There was a period when we were without a formally appointed CO and during this time, the Squadron was in the care of Sqn. Ldr. Bill Bennett who had a spell as a POW in Germany after being shot down while flying a Spitfire in WW2. He bailed out and then discovered his parachute had failed to open. His return to earth was not direct, in fact, he had to come down via the pine fir that he had landed in but this took only a few seconds. After his unorthodox entry into the tree, he proceeded earthwards by having his pre-entry velocity very effectively reduced as each branch he hit on his way down broke, slowing his rate of descent sufficiently to reduce his injuries to a broken leg and scratches. It seems that his fall was witnessed by the enemy who extricated him from the snowdrift he came to rest in and their officer gave Bill a letter to certify that he had found his way back to the planet without benefit of a serviceable parachute. The German doctors put a plate in his leg using a technique not known at that time to the Brits. I can recall many nights when some of us were working late, often by torch-light, at the strip when he would arrive in his jeep and invite us to his tent "whenever you finish" for a bite of supper before bed. He'd do a headcount and drive off to find a Yank messing officer whom he would inveigle into parting with the required number of "Minute" steaks plus bread and butter for toasting. Anything from four to eight of us would arrive at his tent where his camp stove would be in readiness to cook the goods while we downed cans of Yank beer. I doubt if his predecessor ever knew the first name of any of the troops who worked on the Meteors whereas Bill - we all called him 'Sir' when he was promoted - and most of the other pilots knew us by our Christian names and we theirs. I had six years in the RAAF and the nine months I spent with the Meteors and the blokes who flew and maintained them was the Prime Time of it all. Happily, most of the friendships I made in the Air Force are still intact and most of those relate to 77 Squadron. It was a great Unit.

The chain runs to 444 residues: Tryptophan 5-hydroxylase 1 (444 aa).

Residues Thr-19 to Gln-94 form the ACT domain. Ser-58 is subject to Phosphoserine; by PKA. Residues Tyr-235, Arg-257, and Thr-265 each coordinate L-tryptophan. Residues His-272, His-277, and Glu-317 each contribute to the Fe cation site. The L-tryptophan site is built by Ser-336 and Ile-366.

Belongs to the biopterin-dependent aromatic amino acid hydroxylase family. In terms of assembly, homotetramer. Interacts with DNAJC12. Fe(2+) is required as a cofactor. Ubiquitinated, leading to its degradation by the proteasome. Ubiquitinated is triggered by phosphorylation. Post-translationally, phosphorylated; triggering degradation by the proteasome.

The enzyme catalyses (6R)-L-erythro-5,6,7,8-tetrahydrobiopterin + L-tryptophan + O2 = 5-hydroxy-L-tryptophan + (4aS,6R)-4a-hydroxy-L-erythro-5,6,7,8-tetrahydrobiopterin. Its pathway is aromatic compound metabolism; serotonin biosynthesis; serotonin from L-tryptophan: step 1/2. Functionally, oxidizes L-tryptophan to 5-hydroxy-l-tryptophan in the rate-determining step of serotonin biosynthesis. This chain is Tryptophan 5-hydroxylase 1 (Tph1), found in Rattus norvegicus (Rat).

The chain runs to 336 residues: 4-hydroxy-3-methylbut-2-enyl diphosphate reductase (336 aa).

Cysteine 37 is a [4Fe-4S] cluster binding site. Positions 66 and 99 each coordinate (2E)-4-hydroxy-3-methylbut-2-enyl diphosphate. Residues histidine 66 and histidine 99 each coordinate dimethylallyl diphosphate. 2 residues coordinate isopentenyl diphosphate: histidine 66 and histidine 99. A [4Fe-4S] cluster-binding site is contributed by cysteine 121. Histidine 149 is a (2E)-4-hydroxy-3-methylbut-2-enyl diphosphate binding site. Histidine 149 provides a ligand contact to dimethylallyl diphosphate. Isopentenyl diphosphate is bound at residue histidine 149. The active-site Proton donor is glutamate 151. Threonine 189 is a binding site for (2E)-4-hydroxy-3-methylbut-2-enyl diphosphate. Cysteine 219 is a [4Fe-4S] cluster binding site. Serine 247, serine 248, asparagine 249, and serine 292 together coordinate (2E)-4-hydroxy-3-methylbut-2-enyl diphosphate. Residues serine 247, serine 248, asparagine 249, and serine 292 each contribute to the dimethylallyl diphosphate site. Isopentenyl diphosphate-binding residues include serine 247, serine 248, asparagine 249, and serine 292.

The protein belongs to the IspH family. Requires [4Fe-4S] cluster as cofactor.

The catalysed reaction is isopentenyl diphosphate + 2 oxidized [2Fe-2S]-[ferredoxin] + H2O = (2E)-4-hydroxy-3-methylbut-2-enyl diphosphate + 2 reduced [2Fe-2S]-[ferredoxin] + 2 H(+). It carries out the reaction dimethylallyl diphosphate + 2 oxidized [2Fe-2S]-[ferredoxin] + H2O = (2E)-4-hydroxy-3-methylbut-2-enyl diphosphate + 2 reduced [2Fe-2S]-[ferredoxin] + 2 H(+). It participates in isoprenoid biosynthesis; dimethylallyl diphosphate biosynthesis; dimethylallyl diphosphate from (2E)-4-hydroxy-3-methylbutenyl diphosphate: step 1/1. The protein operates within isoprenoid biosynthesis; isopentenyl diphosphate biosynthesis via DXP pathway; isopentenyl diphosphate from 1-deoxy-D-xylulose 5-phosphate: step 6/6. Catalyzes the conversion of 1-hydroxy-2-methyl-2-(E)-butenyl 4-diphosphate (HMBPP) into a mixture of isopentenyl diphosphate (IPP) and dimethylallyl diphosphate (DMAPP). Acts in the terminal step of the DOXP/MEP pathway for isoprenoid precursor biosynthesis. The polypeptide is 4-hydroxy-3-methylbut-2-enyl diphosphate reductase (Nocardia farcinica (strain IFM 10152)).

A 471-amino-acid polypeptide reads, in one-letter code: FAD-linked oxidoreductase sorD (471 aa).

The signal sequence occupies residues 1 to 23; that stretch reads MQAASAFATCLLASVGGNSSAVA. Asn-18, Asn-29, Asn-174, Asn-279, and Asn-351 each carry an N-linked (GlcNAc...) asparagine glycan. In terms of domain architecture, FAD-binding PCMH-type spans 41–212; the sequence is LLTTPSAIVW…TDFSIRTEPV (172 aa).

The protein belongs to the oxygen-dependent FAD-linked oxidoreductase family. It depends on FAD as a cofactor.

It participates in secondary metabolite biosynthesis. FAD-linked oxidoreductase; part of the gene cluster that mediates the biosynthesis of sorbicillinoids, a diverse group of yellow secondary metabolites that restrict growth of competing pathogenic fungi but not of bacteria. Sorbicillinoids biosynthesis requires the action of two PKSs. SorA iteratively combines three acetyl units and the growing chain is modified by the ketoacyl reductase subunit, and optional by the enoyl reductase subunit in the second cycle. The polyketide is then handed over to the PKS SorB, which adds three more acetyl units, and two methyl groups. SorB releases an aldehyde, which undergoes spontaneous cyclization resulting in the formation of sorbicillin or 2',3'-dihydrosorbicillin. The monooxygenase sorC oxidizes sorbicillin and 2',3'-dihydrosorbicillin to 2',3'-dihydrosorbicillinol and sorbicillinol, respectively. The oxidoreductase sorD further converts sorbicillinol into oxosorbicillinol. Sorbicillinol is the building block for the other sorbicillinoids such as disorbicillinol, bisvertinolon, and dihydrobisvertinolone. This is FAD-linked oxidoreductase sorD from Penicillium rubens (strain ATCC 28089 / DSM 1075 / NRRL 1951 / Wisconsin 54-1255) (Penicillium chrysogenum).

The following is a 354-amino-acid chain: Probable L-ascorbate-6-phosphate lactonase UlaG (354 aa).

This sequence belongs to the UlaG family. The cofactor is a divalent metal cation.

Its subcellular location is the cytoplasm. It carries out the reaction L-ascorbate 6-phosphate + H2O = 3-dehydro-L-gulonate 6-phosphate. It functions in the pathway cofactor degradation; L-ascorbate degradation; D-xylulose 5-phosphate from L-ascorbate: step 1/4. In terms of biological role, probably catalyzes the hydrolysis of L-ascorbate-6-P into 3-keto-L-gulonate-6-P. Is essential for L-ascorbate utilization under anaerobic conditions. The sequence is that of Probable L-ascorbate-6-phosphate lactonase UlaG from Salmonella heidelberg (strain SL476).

When I first arrived at Iwakuni, I was told about a place called "The Double Seven Club" which was run by the Oz Army and offered a quiet atmosphere (daytime only), chairs and tables where you could read or write letters undisturbed. I think it also boasted a billiards table and most importantly a snack bar and a grog bar (beer only) at going prices. I gave it a small measure of patronage and only just in time to see the above-ground evidence of what was, at that time, a Famous Incident. The essential details of the story run like this: there was some sort of a party going on and one bloke had a feeling that he'd had enough and so he headed back to the Airmens' Mess and his bed. Some twenty yards or so from the front door of the Club, there was a slit trench, one of many dug at a time when it was believed that the Iwakuni Composite Wing would be bombed by North Korean or Chinese aircraft. Of course, this never happened. In the darkness, he failed to see the slit trench, fell into it, breaking an arm and knocking himself out. Minutes later, another of his party mates who had imbibed recklessly and was now experiencing the unmistakable feeling of Imminent Chunder and who, remembering the location of the slit trench, immediately decided that it would be the ideal repository for that of which he wished to divest himself. Perhaps what followed was written in the stars and so it happened, player No.2 stood at the edge of the trench and chundered mightily, completely unaware of his mate's unconscious condition and painful distress in the darkness of the trench. Now entered Players 3 and 4, departing Club patrons, one of whom had a torch and both of whom heard the agonized groans of a man in pain in the trench. What followed next was described by one of the on-looking pair as reminiscent of a graveyard scene from an old Boris Karloff movie as a mixture of profanity and groans heralded the appearance of the now upright and injured drunk held fast in the torch-light and festooned with the generous Technicolor deposits from Player No. 2. News of the incident was widely spread around the Base and probably would have enjoyed no more than a couple of days currency had it not been for the secretive nocturnal erection of a well made sign on the side of the slit trench containing only two words, "Brady's Leap".